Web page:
When the concept of blockchain technology was first introduced back in 2009, it was revolutionary. It had never been seen before, and no one could have predicted how it would explode in popularity.
However, with this explosion came a wider spread of critical thinkers. Over time, some weaknesses became apparent in the way blockchains were built, like how slow the transaction speeds could be.
To fix a great many of these issues, most notably those pertaining to scalability and speed, blockchains like Ethereum began to use secondary blockchains built on top of the original. These secondary blockchains are called layer 2s.
In this article, we’ll delve deeper into what layers 2s are, why they’re important, and how they work.
Let’s explore what layer 2 is in blockchain:
What Are Layer 2s?
Layer 2 is a term used to describe off-chain solutions to common blockchain issues. These solutions are built on top of the original blockchains (called layer 1s) and help to reduce bottlenecks with scalability and speed.
You can think about the layers like they’re a kitchen restaurant.
With layer 1, each order is made by one person from beginning to end. The same person takes the order, then goes back to the kitchen to cook the order, then finally walks it out to the table. This is fine when there are only one or two customers in the restaurant, but what about when the dinner rush hits?
Consequently, by adding layer 2, you can mitigate these issues. It’s like adding prep stations and new employees to staff them. Suddenly, there’s a person designated for taking orders, a station that preps, cleans, and cuts food, a station that cooks dishes, a station that washes dishes, and waiters for bussing the food out to tables. By making these adjustments, the restaurant is suddenly able to handle a lot more volume.
It works the same way with blockchains. Layer 1 is fine with there being only a few users on the network and a limited number of transactions to validate at any given time. When a blockchain gains popularity and its number of users begins to rapidly climb, you need layer 2 to help reduce the effects of a bottleneck.
Visa: A Prime Example
Blockchains aren’t the only ones to use this type of technology, either. Have you ever wondered how massive payment platforms like Visa handle nearly 430,000 transactions per minute?
Instead of separately managing each individual micro-transaction request, Visa groups them into batches (like the prep stations) and pushes them through the banking system regularly. These groups usually consist of certain vendors, like Starbucks or McDonald’s.
As a result, this helps the bank store those transactions and sort through them in a more organized manner. In this instance, the banking system represents layer 1 and Visa represents layer 2.
Why Are Layer 2 Blockchains Important?
Even with the explanation above, you may still be questioning why layer 2s are important. To break it down simply, we first need to look at what purpose layer 1s serve.
To begin, because of the nature of blockchain’s creation, layer 1s (the original layer) were created to prioritize security and decentralization. The way it does this, though, negatively affects user experiences by decreasing transaction speed and scalability.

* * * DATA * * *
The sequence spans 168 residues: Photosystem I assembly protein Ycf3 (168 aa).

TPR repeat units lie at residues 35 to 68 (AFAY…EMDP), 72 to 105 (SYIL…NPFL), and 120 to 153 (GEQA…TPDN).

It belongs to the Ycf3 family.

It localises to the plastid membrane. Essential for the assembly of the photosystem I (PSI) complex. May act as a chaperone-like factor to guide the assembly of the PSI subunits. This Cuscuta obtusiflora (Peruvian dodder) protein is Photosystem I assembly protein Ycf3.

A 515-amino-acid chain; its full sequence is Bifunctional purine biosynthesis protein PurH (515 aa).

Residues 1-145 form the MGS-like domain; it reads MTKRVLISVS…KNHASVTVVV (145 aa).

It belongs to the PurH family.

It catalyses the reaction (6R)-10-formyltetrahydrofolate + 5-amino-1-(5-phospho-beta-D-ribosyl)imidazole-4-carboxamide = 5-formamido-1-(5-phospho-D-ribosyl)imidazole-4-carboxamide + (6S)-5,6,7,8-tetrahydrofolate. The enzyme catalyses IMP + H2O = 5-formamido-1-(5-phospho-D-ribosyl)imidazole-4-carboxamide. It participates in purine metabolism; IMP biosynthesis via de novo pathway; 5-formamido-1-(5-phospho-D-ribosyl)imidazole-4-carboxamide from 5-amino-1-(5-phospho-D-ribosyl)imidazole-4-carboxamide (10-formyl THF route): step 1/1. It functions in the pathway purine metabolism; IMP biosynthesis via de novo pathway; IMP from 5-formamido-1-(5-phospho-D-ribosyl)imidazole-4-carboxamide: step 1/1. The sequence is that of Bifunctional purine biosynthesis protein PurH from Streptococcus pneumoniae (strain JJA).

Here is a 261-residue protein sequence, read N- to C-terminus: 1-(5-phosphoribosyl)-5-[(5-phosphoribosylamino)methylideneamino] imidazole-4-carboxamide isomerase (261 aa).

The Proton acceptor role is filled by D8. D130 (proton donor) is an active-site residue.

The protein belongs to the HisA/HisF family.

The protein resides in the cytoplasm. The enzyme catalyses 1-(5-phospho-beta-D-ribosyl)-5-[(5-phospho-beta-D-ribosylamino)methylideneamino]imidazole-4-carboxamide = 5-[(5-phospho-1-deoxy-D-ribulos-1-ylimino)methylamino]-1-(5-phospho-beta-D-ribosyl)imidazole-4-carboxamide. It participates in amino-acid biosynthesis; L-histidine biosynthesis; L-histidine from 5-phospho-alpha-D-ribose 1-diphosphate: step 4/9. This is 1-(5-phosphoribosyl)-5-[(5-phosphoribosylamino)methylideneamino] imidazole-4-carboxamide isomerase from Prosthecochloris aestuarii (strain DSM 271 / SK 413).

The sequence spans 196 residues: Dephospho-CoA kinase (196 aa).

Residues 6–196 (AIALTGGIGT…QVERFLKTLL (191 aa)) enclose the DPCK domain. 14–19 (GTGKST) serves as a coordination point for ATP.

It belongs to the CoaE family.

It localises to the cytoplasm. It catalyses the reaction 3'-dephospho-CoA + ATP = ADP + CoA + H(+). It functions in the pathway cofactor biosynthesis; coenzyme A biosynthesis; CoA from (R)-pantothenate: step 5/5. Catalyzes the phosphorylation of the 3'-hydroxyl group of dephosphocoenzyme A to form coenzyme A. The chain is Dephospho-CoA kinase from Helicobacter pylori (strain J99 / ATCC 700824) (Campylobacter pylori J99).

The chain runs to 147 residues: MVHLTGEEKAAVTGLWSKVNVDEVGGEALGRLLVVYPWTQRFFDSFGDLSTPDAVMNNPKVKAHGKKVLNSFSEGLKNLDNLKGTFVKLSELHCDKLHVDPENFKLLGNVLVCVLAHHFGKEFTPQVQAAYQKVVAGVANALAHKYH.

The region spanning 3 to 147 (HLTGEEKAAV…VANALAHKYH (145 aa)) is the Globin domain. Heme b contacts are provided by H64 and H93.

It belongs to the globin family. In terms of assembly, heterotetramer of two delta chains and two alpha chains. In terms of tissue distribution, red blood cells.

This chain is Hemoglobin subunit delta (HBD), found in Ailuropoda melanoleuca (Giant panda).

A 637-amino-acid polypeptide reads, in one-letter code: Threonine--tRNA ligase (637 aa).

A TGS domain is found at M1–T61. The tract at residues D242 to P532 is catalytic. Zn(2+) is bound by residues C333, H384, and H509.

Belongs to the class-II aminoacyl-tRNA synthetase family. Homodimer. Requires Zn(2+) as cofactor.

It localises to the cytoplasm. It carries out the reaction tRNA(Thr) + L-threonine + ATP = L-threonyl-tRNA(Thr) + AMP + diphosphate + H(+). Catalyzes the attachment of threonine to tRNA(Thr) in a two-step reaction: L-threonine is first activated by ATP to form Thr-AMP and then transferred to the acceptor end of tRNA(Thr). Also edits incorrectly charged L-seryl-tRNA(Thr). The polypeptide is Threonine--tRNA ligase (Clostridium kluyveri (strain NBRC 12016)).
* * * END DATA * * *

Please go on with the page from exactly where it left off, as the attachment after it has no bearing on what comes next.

Take Ethereum, for example. Ethereum currently operates on a proof-of-work consensus mechanism. What this means is that transactions are validated by cryptocurrency miners. For a specific amount of transactions verified, the miner is rewarded with one unit of ETH. This is how Ethereum (and most other cryptocurrencies) is created.
Unfortunately, this also means that there must be enough miners to handle the transaction load at any given time. When this isn’t the case, transaction speeds tank drastically.
Before implementing a level 2 on top of the original Ethereum blockchain, the network had reached a capacity of just over 1.5 million daily transactions. However, the main blockchain (also known as the Mainnet) can only process around 15 transactions a second (54,000 transactions a day).
Correspondingly, this means periods of high transaction volume lead to congestion, higher gas fees, and lower application performance.
After some time of this, Ethereum decided to implement a layer 2 to combat these issues. The layer 2 in question works to offload the heavy transaction volume by rerouting them from the Mainnet using smart contracts.
In essence, layers 1s generally handle security and decentralization while layer 2s focus more on scaling and speed. By combining the two, you get a superior and more robust blockchain.
How Does Layer 2 Work?
Layer 2 blockchains attach to existing layer 1s and serve as a place where transactions can be processed separately from the Mainnet. As a result, the strain that would normally be placed on the main blockchain is removed. This results in a blockchain that can operate more efficiently.
Then, once the transactions have been processed, the layer 2 application then transfers the record data back to layer 1 for it to be stored in the blockchain’s ledger and history.
As blockchain technology continues to develop, there will be a growing focus on its shortcomings. With this will come a wave of innovation that will help blockchain technology overcome limitations.
In the grand scheme of things, cryptocurrency and blockchain are two very new technologies, and the entire crypto industry will need to join forces, collaborate, and work to improve them to help them keep up with the rapidly evolving times.
If you’re interested in learning more about blockchain technology, Dypto has plenty of resources to choose from! For visual learners, our graphic chapters are perfect for slow, casual education. For those who prefer the written word, check out our blog! And if you want to catch up with the latest blockchain jargon, the Cryptionary is the perfect place to start.
No matter what you choose, Dypto will be here to support your learning journey.